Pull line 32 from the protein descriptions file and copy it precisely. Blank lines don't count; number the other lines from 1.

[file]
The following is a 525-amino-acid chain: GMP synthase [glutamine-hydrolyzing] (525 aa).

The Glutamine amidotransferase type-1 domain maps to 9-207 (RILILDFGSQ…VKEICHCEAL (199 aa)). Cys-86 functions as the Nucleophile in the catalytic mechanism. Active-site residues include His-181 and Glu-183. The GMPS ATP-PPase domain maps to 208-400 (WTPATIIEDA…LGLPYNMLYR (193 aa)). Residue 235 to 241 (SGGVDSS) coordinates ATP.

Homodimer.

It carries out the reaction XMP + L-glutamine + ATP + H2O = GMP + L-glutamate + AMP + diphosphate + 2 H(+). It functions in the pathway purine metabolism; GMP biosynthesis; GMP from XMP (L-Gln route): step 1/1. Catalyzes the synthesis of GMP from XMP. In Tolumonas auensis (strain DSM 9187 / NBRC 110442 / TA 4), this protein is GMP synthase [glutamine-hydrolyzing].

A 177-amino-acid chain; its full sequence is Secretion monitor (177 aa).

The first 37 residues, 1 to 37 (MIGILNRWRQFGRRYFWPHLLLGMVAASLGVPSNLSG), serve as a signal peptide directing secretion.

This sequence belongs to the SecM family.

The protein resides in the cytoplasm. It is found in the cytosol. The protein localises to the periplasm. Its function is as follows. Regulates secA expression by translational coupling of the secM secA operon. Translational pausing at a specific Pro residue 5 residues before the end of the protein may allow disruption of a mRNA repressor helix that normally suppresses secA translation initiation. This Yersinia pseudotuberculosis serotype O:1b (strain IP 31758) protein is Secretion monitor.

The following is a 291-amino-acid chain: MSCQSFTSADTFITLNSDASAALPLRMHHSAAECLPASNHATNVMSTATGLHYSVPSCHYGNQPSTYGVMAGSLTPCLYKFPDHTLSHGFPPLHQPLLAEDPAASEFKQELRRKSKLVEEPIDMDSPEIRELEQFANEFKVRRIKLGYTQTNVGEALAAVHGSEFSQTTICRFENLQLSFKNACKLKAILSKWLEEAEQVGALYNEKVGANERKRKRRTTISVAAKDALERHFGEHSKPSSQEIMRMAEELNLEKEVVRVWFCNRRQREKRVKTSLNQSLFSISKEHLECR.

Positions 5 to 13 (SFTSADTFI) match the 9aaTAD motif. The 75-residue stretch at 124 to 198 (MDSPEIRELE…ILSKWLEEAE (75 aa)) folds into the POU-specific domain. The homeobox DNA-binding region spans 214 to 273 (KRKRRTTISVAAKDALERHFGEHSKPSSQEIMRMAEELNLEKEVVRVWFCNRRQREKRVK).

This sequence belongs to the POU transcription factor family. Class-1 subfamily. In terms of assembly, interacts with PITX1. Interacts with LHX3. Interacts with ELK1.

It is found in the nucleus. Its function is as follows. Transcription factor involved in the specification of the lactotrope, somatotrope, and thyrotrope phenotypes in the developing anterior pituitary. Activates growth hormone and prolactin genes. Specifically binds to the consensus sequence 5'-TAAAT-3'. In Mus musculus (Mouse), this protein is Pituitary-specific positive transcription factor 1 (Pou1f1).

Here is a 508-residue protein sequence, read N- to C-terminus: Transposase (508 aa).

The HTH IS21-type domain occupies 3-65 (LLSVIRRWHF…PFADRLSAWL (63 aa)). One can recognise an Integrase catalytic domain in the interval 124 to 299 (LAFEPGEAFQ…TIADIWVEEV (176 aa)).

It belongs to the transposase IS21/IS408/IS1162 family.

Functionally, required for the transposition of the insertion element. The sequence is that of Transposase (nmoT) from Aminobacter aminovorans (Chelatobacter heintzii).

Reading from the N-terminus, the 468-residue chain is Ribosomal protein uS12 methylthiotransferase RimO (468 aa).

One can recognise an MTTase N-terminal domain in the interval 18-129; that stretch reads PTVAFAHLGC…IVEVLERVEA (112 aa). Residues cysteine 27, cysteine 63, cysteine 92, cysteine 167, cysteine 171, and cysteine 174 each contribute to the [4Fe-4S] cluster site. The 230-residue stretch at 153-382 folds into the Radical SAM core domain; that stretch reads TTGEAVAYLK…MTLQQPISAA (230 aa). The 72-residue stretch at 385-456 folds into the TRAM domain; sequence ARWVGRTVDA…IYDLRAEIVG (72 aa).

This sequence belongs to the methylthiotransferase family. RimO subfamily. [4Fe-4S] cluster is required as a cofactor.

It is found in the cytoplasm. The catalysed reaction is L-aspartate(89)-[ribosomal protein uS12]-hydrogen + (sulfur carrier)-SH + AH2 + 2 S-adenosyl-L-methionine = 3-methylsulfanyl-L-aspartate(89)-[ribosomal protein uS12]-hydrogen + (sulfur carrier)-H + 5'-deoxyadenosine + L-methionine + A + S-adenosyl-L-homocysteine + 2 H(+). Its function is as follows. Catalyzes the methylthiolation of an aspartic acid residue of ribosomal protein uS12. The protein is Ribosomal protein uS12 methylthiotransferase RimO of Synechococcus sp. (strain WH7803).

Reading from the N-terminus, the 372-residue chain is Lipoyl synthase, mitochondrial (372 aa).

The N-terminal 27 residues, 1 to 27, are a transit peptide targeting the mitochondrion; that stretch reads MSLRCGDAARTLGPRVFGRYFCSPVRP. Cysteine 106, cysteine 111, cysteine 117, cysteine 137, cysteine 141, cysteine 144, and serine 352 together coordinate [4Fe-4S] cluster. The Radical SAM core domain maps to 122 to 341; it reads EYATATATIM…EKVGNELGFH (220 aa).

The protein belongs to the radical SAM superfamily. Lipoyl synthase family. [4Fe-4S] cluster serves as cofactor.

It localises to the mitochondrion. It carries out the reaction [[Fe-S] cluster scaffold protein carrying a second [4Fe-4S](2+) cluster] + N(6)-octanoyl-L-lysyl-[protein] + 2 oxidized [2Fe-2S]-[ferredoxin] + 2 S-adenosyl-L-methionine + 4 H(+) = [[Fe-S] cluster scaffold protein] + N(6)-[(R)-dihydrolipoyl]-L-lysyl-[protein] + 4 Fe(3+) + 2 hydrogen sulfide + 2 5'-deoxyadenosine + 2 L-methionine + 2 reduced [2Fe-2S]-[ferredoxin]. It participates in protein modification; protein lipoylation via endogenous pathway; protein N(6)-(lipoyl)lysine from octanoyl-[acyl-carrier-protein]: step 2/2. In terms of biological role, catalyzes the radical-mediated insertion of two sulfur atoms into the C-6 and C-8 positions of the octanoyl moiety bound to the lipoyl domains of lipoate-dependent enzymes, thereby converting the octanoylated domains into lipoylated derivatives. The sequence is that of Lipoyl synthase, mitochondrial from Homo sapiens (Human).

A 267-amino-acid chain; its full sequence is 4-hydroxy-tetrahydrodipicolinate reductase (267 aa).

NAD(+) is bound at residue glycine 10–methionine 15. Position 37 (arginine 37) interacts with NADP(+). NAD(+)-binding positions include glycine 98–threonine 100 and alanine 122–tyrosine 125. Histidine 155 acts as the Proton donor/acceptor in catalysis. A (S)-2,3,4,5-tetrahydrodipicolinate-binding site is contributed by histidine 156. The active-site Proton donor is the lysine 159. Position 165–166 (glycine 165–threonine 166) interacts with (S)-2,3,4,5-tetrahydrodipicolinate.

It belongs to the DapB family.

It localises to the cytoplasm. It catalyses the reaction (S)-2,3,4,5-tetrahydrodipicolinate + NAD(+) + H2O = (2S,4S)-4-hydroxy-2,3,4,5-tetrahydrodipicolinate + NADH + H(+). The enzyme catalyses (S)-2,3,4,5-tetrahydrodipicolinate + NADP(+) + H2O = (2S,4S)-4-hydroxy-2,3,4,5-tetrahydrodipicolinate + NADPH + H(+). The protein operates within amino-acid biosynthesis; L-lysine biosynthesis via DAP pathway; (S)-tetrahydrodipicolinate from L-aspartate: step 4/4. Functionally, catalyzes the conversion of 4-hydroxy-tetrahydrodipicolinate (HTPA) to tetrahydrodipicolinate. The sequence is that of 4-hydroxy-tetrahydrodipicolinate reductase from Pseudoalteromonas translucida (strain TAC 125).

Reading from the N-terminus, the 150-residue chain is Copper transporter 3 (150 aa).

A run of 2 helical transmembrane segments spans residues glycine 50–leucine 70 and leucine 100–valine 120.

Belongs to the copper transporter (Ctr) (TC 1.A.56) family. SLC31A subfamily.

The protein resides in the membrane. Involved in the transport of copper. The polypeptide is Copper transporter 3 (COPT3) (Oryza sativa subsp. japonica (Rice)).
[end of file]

The protein resides in the membrane. Involved in the transport of copper. The polypeptide is Copper transporter 3 (COPT3) (Oryza sativa subsp. japonica (Rice)).